Changes to the British List (8 June 2021)

The British Ornithologists’ Union Records Committee (BOURC) has made the following changes to the British List:

The following species has been added to the British List:

Brown Booby Sula leucogaster
One, second-calendar-year or older, Swalecliff, Kent, 19 August 2019.
Photo (right): © Andy Taylor

Brown Booby has been increasingly observed as a vagrant in the North Atlantic in recent years with birds moving north from their tropical breeding areas. Such movements may be due to increases in sea temperatures linked to climate change. So the observation of one in English coastal waters was predicted. Though the subspecific identification could not be determined it seems likely that this individual was of the nominate subspecies S. l. leucogaster which breeds in the Atlantic and Caribbean.

The probability of this individual being an escape from captivity was judged to be minimal. Whilst ship-assistance is always possible for extralimital Sula records, there is little reason to doubt that this species can also reach British shores unaided.

Thus the species was accepted to Category A.
It should be placed after Red-footed Booby Sula sula on the British List.

Brown Booby is polytypic, breeding in tropical areas of the Atlantic, Indian and Pacific oceans, and the Red Sea, where they are largely resident, with some birds moving limited distances.

The following species pair has also been accepted:

Southern Giant Petrel/Northern Giant Petrel Macronectes giganteus/ Macronectes halli
One, first-calendar-year or older, Whitburn, Co. Durham, 2 July 2019; same Cullernose Point, Northumberland, 2 July 2019.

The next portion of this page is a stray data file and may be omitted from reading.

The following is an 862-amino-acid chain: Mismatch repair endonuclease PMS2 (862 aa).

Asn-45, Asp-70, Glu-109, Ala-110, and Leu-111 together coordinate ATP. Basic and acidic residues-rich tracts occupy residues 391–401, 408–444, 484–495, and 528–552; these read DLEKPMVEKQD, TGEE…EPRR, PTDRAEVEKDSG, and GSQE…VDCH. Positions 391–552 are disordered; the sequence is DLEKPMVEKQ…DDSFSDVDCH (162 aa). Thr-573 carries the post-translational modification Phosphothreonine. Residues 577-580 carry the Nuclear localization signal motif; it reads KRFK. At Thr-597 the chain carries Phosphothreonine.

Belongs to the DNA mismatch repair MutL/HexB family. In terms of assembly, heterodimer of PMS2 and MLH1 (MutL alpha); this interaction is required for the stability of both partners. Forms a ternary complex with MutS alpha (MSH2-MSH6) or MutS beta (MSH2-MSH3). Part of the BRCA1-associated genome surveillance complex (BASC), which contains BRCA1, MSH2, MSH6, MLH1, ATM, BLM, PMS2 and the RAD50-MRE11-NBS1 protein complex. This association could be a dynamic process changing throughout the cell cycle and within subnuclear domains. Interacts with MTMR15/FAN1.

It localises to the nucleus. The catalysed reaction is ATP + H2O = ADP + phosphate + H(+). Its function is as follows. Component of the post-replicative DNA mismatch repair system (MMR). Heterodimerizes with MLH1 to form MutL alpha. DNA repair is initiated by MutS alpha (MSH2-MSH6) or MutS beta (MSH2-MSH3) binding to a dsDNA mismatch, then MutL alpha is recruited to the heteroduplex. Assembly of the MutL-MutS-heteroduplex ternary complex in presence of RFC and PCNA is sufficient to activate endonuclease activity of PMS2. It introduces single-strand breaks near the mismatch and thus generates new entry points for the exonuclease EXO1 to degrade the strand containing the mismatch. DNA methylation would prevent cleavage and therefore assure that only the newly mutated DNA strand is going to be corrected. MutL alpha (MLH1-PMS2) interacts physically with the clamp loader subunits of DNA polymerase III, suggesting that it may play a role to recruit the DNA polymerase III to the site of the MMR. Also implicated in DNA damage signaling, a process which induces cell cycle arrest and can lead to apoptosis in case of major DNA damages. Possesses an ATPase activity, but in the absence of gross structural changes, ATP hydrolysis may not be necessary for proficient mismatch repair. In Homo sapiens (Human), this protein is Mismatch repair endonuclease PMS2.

This individual was watched as it tracked north along the coast of Co. Durham and Northumberland with the later observers being alerted of its trajectory through social media. Though this species pair is highly distinctive, separating the two from each other is challenging based on subtle differences in bill colouration, which could not be seen in such a distant “fly-by” bird. Hence the record was only accepted as the species pair.

The probability of this individual being an escape from captivity was judged to be minimal. Individuals of these taxa have been observed elsewhere in the North Atlantic, and this is an expected (if unlikely) vagrant.

As this record was not identified to species level, it is not included as part of the British List and is not included in the species totals, but is instead listed in Appendix 3 (IBIS 160: 239-240).

Southern Giant Petrel and North Giant Petrel are both monotypic, being widespread in the Southern Oceans and Antarctica where they breed. Both move north in the austral winter, but remain within the Southern Oceans.

These changes will be published as part of the BOURC’s 53rd report due to be published in IBIS in October 2021.

Upon publication of these changes, the British List stands at 623 species (Category A = 605; Category B = 8; Category C = 10).

View the British List